In Which We Sorely Desire To Expiate All Of This

Hard to Say is This Recording’s weekly advice column. It will appear every Wednesday until the Earth perishes in a fiery blaze, or until North West turns 40. Get no-nonsense answers to all of your most pressing questions by writing to justhardtosay@gmail.com or by dropping us a note at our tumblr.

Hi,

I have an etiquette question. I chased after a guy (coworker) I liked for a solid month, coming on strong and trying to get him to ask me out. Well, he must have just needed some convincing, because he finally took the bait and we got dinner one night. It was horrible. So boring, predictable conversation, nothing like the guy I’d been imagining. Turns out he’s exactly the sort of guy I don’t want to date. The worst part is that at the end of the date he seemed REALLY happy, and said, “I’m so glad we finally did this, can we go out again?” I felt really bad – I had chased HIM, after all – so I sort of mumbled yes and then ran into my building. Now I have to go out with him again, even though I’m pretty sure my brain will melt out of my ears while I listen to him talk. Is there a way for me to magically take back the time I spent chasing him like a crazy person? Should I just go out with him and hope for the best? Is there a nice way to say “Thanks, but no thanks?”  

Jenny F. 

 

Dear Jenny,

This is hardly a matter of etiquette. You’re asking for permission to do something you already know you have a right to do: not like somebody as much as they like you. This is not a tragedy. It happens every single day.

Since I can easily see you “nice-ing” yourself into cohabitation, marriage, and children, here’s what you’re going to do. You are going to remind yourself that you are a human with complicated desires (maybe watch several seasons of House Hunters in a row to help yourself come to this conclusion). Maybe ask yourself why you didn’t see how boring this individual was in the month you spent chasing him.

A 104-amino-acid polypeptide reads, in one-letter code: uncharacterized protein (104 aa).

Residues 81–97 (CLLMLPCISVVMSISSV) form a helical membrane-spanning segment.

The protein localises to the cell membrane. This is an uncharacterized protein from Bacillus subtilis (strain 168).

Then, give him a call (no text, no approaching the guy at work) and explain, “Pinky, thanks for the other night, but I don’t see this going anywhere. Good luck with the office shuffleboard tournament.” 

Hey,

 

 

I’ve been seeing this guy who chews gum all the time. Like, literally, from the moment he wakes up until he goes to bed. He takes it out of his mouth and puts it on the side of his plate when he’s eating, and then picks it off after the meal to continue chewing it! If this wasn’t bad enough, he also chews gum during sex. He once went down on me… I think you get the picture. Anyways, would it be too nit-picky to ask him to stop, at least during meals and sex? I’ve never thought of myself as a controlling person before, but now I’m not so sure. Otherwise, he’s a great guy.

Allison A.

Dear Allison,

Oral fixations are only fun when they’re… well, I think you get the picture. Suggest to your paramour that you think he may have been weaned prematurely, and that he should speak to a licensed mental health professional about it. While he’s pondering this, hide his Doublemint stash.

When he goes berserk and starts smoking, chewing on pen lids, or sucking his thumb, you’ll come to the realization that you are not the problem in this arrangement. It’s not a crime to have preferences and to voice them, especially with humorous aplomb.

Example: “Darling, last night when your Juicy Fruit got caught in my pubic hair, it was really funcomfortable.” Or, “Snookums, recycling is only cool if what you’re recycling hasn’t been in your mouth or on your plate where I could see it while I was trying to choke down escargot.”

Illustrations by Mia Nguyen.

“Rainy Taxi” – Spoon (mp3)

“Inside Out” – Spoon (mp3)

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